Much of the problem lies in the natural tendency of government agencies to grow larger and more powerful. With the collapse of the Soviet Union (1989-1991) Western military and intelligence agencies scrambled to create a substitute enemy. At the time it may have seemed that Islamic terrorism would not be perceived as sufficiently threatening to justify Cold War budgets. However, since fear of Moslem terror was grounded in the Israeli-Arab conflict and the powerful pro Zionist/anti Muslim ethos, it only awaited adequate fertilization. In the academic world, Bernard Lewis, English born, Jewish professor of Middle East studies at Princeton, supplied a Zionist perspective for his scholarly justification for the clash of Western vs. Moslem cultures. In Lewis’s view, nationalist Islamists posed a threat not merely to the Jewish state that they believed discriminated against Muslims, but to the Western world and its values.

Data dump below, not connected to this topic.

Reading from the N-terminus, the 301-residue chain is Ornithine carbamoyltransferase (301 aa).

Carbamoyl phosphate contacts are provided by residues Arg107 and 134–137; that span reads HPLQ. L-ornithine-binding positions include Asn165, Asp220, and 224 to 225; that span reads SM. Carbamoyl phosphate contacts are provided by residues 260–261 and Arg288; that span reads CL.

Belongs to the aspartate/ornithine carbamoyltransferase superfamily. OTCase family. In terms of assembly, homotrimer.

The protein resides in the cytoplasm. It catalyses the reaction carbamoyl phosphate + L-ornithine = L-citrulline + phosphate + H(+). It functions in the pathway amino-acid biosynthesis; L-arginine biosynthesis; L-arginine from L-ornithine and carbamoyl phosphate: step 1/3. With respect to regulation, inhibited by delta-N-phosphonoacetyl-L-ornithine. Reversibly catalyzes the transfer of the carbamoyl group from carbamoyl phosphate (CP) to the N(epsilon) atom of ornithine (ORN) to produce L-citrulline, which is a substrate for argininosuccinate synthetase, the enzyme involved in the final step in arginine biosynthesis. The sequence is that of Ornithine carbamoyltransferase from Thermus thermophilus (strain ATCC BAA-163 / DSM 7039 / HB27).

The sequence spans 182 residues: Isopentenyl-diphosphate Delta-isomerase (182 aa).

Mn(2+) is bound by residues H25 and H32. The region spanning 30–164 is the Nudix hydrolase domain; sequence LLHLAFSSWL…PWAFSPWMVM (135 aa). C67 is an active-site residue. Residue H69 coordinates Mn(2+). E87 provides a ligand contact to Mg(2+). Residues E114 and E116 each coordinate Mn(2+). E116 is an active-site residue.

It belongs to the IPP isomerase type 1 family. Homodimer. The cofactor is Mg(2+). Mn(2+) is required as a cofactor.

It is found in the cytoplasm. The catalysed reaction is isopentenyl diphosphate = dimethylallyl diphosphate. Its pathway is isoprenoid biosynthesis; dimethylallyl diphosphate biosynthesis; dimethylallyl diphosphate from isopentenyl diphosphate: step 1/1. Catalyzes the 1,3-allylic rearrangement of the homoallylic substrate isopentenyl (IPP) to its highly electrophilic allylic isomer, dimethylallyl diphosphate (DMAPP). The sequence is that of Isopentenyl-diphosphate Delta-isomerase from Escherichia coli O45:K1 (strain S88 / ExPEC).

In the end it didn’t take long for militarists in the U.S. and in Europe to shift their targets. As chance or a decisive covert push from the CIA would have it, the anti-Muslim movement was propelled by Saddam Hussein’s decision to invade Kuwait in August 1990. There soon followed such high profile set pieces as the World Trade Center bombing in New York City in 1993, the African Embassy bombings of August 1998, the USS Cole bombing of October 2000, and others – most or all attributed to Al Qaeda.[2] Yet these and other high profile terror events tellingly display the distinctive red flag (as does the MI6 Gaddafi assassination plot, not to mention the terror of 9/11) of a covert government connection with those accused of responsibility for the attacks.

Sadiq living in London